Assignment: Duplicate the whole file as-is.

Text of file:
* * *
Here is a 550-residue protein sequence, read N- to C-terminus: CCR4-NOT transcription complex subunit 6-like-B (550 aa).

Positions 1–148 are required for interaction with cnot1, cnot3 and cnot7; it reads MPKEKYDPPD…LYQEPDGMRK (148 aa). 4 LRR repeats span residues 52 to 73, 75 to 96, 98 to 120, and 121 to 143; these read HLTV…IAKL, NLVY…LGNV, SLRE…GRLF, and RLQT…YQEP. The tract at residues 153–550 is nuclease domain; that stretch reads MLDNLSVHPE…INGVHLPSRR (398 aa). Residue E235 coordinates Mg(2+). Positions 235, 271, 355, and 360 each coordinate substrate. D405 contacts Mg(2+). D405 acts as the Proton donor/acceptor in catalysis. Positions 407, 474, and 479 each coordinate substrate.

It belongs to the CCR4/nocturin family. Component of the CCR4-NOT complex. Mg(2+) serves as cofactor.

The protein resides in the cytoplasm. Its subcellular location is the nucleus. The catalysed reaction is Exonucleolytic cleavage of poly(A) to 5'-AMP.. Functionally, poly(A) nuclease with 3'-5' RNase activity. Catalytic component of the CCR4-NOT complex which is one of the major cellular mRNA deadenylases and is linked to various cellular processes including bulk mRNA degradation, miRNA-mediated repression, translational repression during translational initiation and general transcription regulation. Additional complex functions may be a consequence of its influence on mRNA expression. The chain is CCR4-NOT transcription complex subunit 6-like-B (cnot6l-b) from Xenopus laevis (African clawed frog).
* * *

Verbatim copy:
Here is a 550-residue protein sequence, read N- to C-terminus: CCR4-NOT transcription complex subunit 6-like-B (550 aa).

Positions 1–148 are required for interaction with cnot1, cnot3 and cnot7; it reads MPKEKYDPPD…LYQEPDGMRK (148 aa). 4 LRR repeats span residues 52 to 73, 75 to 96, 98 to 120, and 121 to 143; these read HLTV…IAKL, NLVY…LGNV, SLRE…GRLF, and RLQT…YQEP. The tract at residues 153–550 is nuclease domain; that stretch reads MLDNLSVHPE…INGVHLPSRR (398 aa). Residue E235 coordinates Mg(2+). Positions 235, 271, 355, and 360 each coordinate substrate. D405 contacts Mg(2+). D405 acts as the Proton donor/acceptor in catalysis. Positions 407, 474, and 479 each coordinate substrate.

It belongs to the CCR4/nocturin family. Component of the CCR4-NOT complex. Mg(2+) serves as cofactor.

The protein resides in the cytoplasm. Its subcellular location is the nucleus. The catalysed reaction is Exonucleolytic cleavage of poly(A) to 5'-AMP.. Functionally, poly(A) nuclease with 3'-5' RNase activity. Catalytic component of the CCR4-NOT complex which is one of the major cellular mRNA deadenylases and is linked to various cellular processes including bulk mRNA degradation, miRNA-mediated repression, translational repression during translational initiation and general transcription regulation. Additional complex functions may be a consequence of its influence on mRNA expression. The chain is CCR4-NOT transcription complex subunit 6-like-B (cnot6l-b) from Xenopus laevis (African clawed frog).